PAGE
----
The west coast of the South Island is remote, more so when you realize that the Pass was only turned into a proper road in 1966, and not sealed with Tarmac till 1995. The Gates of Haast are a series of rapids, and, catering to tourists, there are car parks, but no viewing platform. We saw an elderly man head toward the falls to get a photograph using a traditional SLR camera, and along with his wife feared for him: this is a fairly unspoiled part of the country and visitors need to take care. The bridge is for vehicles only: there’s nowhere to stand aside should cars come through from both sides.
Through the Haast Pass, you notice the lush vegetation covering the area, and hillsides that come out at precarious angles. It’s definitely no longer the Wanaka and Queenstown Lakes’ district. If we thought Wanaka was a step away from civilization, the Haast Pass and, eventually, the Landsborough River, were further still. This is glacier country: from the River ytou can spot three prominent peaks (Mts Solution, Ward and Trent), all of which would have been covered by ice 100,000 years ago. The remaining famous glaciers—Fox and Franz Josef, further along the state highway—are evidence of the glaciation that once took hold in this rugged part of the country. Although we were driving on a sealed road, you had the feeling you were seeing sights that early Māori settlers did. The landscape was untamed, and intentionally kept as wild as possible, with the region—correctly named Te Wāhipounamu—a World Heritage Area.
We saw the Tasman Sea, at long last, upon reaching Bruce Bay, though as we headed toward the glaciers, a coastal drive was short-lived.
At this point, we should note the driving times are immense. Maps are deceptive to anyone who is used to modern highways: there are none here. Between Lake Hawea and Franz Josef, our stop for the night, we spent five hours, including breaks, on the road. Our original plan had been to depart Wanaka and be in Greymouth—an impossibility if you wanted to be safe. Besides, it was worth taking our time and seeing more of this part of the country.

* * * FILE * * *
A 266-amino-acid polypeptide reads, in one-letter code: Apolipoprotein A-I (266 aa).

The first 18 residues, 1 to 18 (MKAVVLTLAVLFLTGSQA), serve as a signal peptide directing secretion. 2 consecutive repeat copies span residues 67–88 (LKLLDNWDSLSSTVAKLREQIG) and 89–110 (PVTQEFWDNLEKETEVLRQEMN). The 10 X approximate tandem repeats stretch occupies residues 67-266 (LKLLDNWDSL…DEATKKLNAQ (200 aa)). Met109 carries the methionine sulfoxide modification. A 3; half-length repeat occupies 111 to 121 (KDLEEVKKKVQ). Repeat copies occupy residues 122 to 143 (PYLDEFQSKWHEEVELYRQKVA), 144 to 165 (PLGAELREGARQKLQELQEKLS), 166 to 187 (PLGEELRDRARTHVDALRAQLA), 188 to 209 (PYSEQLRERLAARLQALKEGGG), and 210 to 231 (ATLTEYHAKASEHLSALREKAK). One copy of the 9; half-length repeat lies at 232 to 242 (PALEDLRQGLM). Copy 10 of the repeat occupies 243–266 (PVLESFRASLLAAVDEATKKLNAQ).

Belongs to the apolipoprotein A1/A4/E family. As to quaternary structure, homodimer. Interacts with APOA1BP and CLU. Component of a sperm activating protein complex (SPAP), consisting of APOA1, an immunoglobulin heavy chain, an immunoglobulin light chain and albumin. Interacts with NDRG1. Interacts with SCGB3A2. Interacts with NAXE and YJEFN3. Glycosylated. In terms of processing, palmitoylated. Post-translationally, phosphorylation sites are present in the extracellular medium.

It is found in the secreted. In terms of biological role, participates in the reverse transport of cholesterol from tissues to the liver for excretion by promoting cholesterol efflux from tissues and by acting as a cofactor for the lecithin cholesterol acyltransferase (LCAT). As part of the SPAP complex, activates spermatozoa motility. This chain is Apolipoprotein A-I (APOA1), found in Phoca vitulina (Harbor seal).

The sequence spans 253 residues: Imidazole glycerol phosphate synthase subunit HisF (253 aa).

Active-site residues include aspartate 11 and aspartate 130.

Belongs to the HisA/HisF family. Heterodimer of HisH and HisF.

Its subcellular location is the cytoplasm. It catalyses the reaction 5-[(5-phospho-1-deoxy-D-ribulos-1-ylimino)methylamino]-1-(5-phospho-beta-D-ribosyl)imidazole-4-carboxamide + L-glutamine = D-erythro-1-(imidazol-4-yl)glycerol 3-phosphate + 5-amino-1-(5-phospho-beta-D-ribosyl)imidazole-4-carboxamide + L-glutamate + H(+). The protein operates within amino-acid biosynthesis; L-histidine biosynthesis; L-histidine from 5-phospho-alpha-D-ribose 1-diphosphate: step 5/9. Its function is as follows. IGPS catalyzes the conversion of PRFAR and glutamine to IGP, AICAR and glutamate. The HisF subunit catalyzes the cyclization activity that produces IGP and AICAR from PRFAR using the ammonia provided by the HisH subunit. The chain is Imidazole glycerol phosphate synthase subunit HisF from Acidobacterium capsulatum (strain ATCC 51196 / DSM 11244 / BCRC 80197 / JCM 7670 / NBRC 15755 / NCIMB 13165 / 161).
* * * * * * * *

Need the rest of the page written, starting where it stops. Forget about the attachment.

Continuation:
En route, we saw a tour coach stuck on a driveway at Fox Glacier, the rear end wedged on the road so the rear wheels could make no contact. It was a reminder that this was really “the road less travelled”.
There is not a great choice of accommodation at Franz Josef, and we opted for 10 Cottages (we preferred a cottage for the space), where at least there was patchy wifi and a nearby restaurant called Alice May (corner Cowan and Cron Street). An Italian couple cooked for and served us, and the hearty New Zealand comfort food—dishes of steak and chicken—was done to a very good standard. Slightly more eerie was the identity of Alice May—an abused woman who killed the father of her child, convicted of murder, and was eventually released on clemency.
We drove to the car park of Kā Roimata o Hine Hukatere (Franz Josef Glacier) the next day and followed all the safety precautions, bringing food, water, waterproof clothing and decent footwear with us as we walked to the viewing platform. We did the standard 90-minute walk, which is mostly a riverbed path going past waterfalls. It’s important to observe all the signs as this is a volatile environment, one which had taken the lives of tourists who were more callous about the signage. Once at the end of the walk, the glacier was magnificent, with your sense of scale somewhat thrown out because of its sheer size. Only when helicopters begin flying to the glacier do you realize how massive it is. The choppers become specks as they approach the top of the glacier, for those tourists who had a bit more time to spare to get up close. Climate change, however, had taken the glacier right up the mountain from where we were: it had receded considerably since the turn of the century, and we considered ourselves lucky we witnessed it when we did.